Torpedo 18b Blue Bird

Living up to the rumors, this one is a smooth typer and sporting a unique set of keys

Rumors

It’s hard to escape the rumors of the Torpedo 18b, no matter where you find information about typewriters, any review of the 18b is bound to be glowing. As a self-proclaimed skeptic, I tempered my expectations, though when the opportunity presented itself, I wasn’t going to pass it up.

Straight out of the box though, this machine defied all of those expectations and for the last few months has been the go-to choice. Lately I’ve been more verbose in my letters than usual, and so the Elite pitch here has been mighty useful



When I started getting into typewriters, I kept hearing about how great these Golden Age machines were. Unfortunately, my first of that era was an Optima Elite which had some character and didn’t leave a favorable impression. At that point in time the gold standard of comparison was an LC Smith Super Speed, which led me to prefer older machines. This machine and the repairs completed on the Hermes 3000 however have certainly raised the bar.

For Export Only

While it makes no difference to the function of the machine, the export brand is a neat twist, and I’m personally very partial to the utilitarian gray finish over the duo-tone scheme that can be found on the others.

This view highlights some of the age on the platen, it still feels soft enough but I have been considering sending this one off, especially considering how much typing I’m finding myself doing on it. Aside from resurfacing it however, the rest of the machine is in nearly pristine condition. Below we can see how it still has the original metal spools and everything is bright and shiny.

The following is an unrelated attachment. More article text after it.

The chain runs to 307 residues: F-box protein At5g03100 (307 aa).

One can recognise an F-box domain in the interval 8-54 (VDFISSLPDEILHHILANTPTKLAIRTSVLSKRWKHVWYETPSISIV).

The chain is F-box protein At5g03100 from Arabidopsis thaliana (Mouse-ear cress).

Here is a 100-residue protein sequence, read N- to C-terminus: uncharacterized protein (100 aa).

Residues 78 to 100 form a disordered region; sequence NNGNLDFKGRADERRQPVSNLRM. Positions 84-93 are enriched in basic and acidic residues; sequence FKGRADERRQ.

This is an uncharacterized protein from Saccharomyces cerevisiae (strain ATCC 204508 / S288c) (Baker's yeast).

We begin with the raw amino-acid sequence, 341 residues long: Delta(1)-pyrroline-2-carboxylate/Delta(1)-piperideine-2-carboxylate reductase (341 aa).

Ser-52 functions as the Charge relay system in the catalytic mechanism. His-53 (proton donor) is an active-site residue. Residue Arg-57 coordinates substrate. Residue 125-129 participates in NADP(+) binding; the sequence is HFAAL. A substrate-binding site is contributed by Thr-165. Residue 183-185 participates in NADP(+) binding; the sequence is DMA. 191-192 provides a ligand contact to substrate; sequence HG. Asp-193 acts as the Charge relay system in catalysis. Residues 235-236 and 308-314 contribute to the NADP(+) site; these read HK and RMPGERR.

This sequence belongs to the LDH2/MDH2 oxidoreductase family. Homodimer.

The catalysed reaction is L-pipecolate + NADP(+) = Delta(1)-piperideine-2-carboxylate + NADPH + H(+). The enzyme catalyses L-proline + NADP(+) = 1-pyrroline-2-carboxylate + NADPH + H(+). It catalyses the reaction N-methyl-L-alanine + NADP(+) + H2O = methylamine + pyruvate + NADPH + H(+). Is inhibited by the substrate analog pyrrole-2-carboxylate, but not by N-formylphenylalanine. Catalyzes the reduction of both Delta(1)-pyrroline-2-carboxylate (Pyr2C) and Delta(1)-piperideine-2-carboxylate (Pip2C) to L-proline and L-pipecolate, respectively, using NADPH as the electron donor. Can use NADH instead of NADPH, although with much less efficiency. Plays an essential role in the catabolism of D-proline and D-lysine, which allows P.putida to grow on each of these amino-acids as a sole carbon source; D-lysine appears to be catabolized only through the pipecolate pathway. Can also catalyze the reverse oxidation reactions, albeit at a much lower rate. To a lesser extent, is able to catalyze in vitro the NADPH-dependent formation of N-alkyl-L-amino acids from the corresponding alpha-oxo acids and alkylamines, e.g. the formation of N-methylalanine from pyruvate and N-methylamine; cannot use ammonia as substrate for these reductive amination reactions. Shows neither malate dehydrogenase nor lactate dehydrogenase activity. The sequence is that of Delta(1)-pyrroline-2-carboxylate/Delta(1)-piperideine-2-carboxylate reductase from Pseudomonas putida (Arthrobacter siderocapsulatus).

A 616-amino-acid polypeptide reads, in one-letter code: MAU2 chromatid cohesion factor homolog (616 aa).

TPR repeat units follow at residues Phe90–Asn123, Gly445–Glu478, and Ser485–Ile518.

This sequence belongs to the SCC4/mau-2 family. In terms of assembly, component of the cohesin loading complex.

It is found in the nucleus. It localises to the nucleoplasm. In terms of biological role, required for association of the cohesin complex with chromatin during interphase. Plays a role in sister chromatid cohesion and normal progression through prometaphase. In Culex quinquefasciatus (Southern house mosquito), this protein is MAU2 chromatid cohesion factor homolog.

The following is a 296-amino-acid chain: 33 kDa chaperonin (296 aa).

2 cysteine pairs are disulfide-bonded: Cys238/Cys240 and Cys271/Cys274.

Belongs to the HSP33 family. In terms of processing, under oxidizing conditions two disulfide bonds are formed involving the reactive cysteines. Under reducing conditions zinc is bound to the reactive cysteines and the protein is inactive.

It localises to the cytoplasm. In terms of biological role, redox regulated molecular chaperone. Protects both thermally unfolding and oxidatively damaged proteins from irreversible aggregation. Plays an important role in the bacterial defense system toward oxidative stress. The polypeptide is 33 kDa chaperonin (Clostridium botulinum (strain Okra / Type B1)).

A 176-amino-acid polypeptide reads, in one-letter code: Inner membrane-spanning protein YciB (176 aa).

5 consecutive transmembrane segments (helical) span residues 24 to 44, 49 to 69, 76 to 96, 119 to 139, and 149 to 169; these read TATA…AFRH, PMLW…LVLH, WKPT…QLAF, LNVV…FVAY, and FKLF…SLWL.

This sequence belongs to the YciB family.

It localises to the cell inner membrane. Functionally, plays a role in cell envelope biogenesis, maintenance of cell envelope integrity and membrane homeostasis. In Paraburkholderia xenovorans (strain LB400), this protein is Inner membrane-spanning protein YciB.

The case had been damaged unfortunately and was delaminating slightly, however a little wood glue and some clamps have it all sticking together.



Hardly the most impressive stitching work, but this machine seemed well deserving of a dust cover, so I went ahead and slapped together a quick cover so that it could go to and from the main desk easily, without needing to remove it from the case, which could be quite the pain.



Hardly the most impressive stitching work, but this machine seemed well deserving of a dust cover, so I went ahead and slapped together a quick cover so that it could go to and from the main desk easily, without needing to remove it from the case, which could be quite the pain.



Adding it All Up

One of the main attractions to this machine was the unique set of keys. I’ve seen a few ones out there with maths keys, but this happened to be the first one I’d seen on a Blue Bird. I do find myself wondering what field might have used this combination for.



Typing

In the past I’ve claimed machines have had a light touch, but this one feels like it’s put the rest to shame. On this machine it feels like it’s possible to get moving quite fast and the heavy weight of the machine really seems to keep it in place. You can flick the carriage much like the standards and worry less about the whole machine jumping out from under you.

Despite the smoothness, I do still find that at the end of the day it’s enjoyable to return to the other machines. This one has claimed the position of the go-to machine, but it hasn’t obviated the rest either.